To recap, a major part of our thesis is that EBM, although a step forward over prior dogma-based medical models, ultimately falls short of making medicine as effective as it can be. As currently practiced, EBM appears to worship clinical trial evidence above all else and nearly completely ignores basic science considerations, relegating them to the lowest form of evidence, lower than even small case series. This blind spot has directly contributed to the infiltration of quackery into academic medicine and so-called EBM because in the cases of ridiculously improbable modalities like homeopathy and reiki, deficiencies in how clinical trials are conducted and analyzed can make it appear that these modalities might actually have efficacy. Read more »

*This blog post was originally published at Science-Based Medicine*

Latest Interviews

IDEA Labs: Medical Students Take The Lead In Healthcare Innovation

It’s no secret that doctors are disappointed with the way that the U.S. healthcare system is evolving. Most feel helpless about improving their work conditions or solving technical problems in patient care. Fortunately one young medical student was undeterred by the mountain of disappointment carried by his senior clinician mentors…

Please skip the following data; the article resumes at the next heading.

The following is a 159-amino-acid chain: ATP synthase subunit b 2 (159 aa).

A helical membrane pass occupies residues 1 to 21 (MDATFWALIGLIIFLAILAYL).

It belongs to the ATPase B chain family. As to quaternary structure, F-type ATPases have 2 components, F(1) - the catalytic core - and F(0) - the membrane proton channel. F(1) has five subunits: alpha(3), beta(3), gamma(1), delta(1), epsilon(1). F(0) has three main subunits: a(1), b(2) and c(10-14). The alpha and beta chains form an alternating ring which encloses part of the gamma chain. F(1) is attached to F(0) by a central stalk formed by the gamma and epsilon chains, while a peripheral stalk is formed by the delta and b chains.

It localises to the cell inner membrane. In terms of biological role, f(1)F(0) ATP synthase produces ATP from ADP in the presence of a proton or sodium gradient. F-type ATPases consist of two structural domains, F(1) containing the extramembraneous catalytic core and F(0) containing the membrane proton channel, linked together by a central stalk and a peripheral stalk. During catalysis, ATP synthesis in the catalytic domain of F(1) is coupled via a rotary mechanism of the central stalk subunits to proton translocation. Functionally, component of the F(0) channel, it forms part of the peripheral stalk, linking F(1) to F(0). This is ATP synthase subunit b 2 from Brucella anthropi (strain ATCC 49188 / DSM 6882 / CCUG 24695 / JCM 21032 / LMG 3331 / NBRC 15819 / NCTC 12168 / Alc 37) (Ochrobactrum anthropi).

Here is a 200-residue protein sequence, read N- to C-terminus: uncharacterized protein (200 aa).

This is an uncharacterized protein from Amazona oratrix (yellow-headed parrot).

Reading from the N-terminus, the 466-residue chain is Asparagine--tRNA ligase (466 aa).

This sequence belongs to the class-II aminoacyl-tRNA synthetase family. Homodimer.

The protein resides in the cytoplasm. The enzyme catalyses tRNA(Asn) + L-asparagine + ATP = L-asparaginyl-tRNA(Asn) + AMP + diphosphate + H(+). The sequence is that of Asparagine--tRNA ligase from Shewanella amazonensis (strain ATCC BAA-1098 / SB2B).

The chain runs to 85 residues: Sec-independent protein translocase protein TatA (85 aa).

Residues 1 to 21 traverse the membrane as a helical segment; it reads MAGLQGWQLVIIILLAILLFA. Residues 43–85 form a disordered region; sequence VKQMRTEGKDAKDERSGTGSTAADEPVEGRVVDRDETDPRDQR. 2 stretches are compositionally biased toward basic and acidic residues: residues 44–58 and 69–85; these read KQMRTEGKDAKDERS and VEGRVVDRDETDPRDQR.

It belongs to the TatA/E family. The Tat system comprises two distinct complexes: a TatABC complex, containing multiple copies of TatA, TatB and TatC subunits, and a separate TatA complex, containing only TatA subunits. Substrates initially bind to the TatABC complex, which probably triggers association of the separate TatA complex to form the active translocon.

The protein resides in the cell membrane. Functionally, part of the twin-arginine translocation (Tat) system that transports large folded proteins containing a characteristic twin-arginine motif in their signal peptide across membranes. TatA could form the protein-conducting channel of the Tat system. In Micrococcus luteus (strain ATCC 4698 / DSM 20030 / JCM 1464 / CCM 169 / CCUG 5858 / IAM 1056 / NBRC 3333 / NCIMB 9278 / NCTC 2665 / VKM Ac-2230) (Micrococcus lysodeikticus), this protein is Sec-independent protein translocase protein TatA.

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How To Be A Successful Patient: Young Doctors Offer Some Advice

I am proud to be a part of the American Resident Project an initiative that promotes the writing of medical students residents and new physicians as they explore ideas for transforming American health care delivery. I recently had the opportunity to interview three of the writing fellows about how to…

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Latest Book Reviews

Book Review: Is Empathy Learned By Faking It Till It’s Real?

I m often asked to do book reviews on my blog and I rarely agree to them. This is because it takes me a long time to read a book and then if I don t enjoy it I figure the author would rather me remain silent than publish my…

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The Spirit Of The Place: Samuel Shem’s New Book May Depress You

When I was in medical school I read Samuel Shem s House Of God as a right of passage. At the time I found it to be a cynical yet eerily accurate portrayal of the underbelly of academic medicine. I gained comfort from its gallows humor and it made me…

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Eat To Save Your Life: Another Half-True Diet Book

I am hesitant to review diet books because they are so often a tangled mess of fact and fiction. Teasing out their truth from falsehood is about as exhausting as delousing a long-haired elementary school student. However after being approached by the authors’ PR agency with the promise of a…